Jeff Elliott is a Torrance, Calif.–based technical writer who has researched and written about educational technologies and issues for the past 20 years.

Jeff ElliottMany colleges and universities are gaining a competitive advantage by making the leap into online noncredit, competency-based courses to attract new students and generate additional revenue. However, there can be a host of seemingly insurmountable technological, financial and even political barriers that can arise when moving outside the realm of traditional degree-oriented programs and into online noncredit course offerings that range from professional development and continuing education to certification programs.

One significant barrier has been the traditional Learning Management Systems that schools utilize are often geared toward the traditional student by nature of the implementation and integration with other legacy systems. The LMS, however, should provide a framework for course content that can be delivered to all learners in a variety of ways.

Although LMS providers rightfully claim their product is perfectly aligned to deliver nontraditional, competency-based courses, it can be very difficult to change and adapt an existing system implemented to fit the needs of the traditional degree student to also fulfill all the needs of nontraditional self-paced, competency-based programs.

As a result, a new breed of third-party technology service provider has risen to fill the need for technical services designed to ease the road to full-scale online implementation and revenue generation.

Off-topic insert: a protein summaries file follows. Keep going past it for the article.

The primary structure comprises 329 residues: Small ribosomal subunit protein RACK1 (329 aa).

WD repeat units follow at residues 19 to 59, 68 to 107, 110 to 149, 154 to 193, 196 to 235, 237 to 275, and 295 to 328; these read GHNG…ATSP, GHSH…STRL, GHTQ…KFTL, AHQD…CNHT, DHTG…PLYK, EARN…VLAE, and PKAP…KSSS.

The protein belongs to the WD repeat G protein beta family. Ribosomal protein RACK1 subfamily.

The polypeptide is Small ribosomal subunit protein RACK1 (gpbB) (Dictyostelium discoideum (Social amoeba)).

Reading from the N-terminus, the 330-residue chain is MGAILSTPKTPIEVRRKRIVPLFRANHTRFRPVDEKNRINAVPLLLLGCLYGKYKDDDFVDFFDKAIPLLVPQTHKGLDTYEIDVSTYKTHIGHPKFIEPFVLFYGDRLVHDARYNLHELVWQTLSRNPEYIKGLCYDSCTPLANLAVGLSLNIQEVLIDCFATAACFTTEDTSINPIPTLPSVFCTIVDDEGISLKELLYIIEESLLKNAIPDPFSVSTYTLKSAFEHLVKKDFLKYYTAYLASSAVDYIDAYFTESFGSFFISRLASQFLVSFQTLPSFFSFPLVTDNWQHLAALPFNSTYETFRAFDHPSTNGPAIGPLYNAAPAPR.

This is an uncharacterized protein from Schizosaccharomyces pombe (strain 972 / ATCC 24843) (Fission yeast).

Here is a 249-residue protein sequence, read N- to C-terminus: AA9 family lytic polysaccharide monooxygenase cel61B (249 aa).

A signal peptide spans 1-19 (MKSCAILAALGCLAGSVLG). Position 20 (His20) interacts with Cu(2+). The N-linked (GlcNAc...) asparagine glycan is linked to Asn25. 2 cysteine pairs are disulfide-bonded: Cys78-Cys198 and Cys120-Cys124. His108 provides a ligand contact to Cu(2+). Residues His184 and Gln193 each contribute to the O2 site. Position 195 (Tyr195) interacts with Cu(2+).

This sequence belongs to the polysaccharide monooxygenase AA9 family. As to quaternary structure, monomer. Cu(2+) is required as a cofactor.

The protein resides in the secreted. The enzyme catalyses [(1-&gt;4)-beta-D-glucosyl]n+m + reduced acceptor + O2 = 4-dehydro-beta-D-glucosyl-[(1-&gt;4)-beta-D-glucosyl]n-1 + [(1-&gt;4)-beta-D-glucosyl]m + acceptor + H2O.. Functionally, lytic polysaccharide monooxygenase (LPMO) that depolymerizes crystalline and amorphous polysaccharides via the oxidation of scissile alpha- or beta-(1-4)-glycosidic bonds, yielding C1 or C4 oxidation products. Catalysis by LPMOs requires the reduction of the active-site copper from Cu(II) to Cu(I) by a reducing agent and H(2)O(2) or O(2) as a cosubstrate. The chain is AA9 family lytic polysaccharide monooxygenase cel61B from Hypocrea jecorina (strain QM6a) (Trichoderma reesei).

Not to be confused with LMS vendors, these third parties manage — and, in some cases, navigate around — critical implementation and technological issues as varied as managing existing LMSs to dealing with issues of exclusivity and accreditation. Their services also extend to student recruitment, marketing, call centers, credit card processing, reporting and certifications.

“Many schools that want to offer noncredit, competency-based courses to increase revenue do not have the knowledge, resources or expertise to figure out on their own how to implement this type of offering at scale,” said Mark Sarver of third-party provider One Squared Education. “Many have the content but do not know how to market and deliver it to maximize revenue generation.”

While the content creator maintains ownership of all intellectual property, One Squared manages it through the delivery of online courses, both traditional and competency-based. These can be for credit as well as noncredit continuing education, professional education and certification.

One Squared Education’s goal is to deliver a solution that does not interfere with existing systems and is not a burden to the institution, technologically or financially. The company is LMS-agnostic and can work with any existing system or provide a content delivery system alternative, if needed.

“From a technological standpoint, most institutions are able to handle their business with students for their undergraduate and graduate programs, but many institutions, when they start to look outward — that is when it starts to become an issue,” said Jerry Rhead, executive director of MSU Global.

MSU Global is a Michigan State University innovation and strategy unit in the Office of the Provost. With more universities entering this space, strategic, think-tank-type teams like MSU Global are being formed to assist faculty and administrators to identify and develop content into revenue-generating courses.

MSU, the first land grant institution in the United States and commissioned in 1855 as the Agricultural Colleges of the State of Michigan, has a rich history of offering Cooperative Extension programs to the citizens of Michigan to improve their lives by having access to research-based information. In many ways, this type of institution is ideally suited to serve nontraditional students, needing only to convert a treasure trove of Extension material into an online, competency-based format.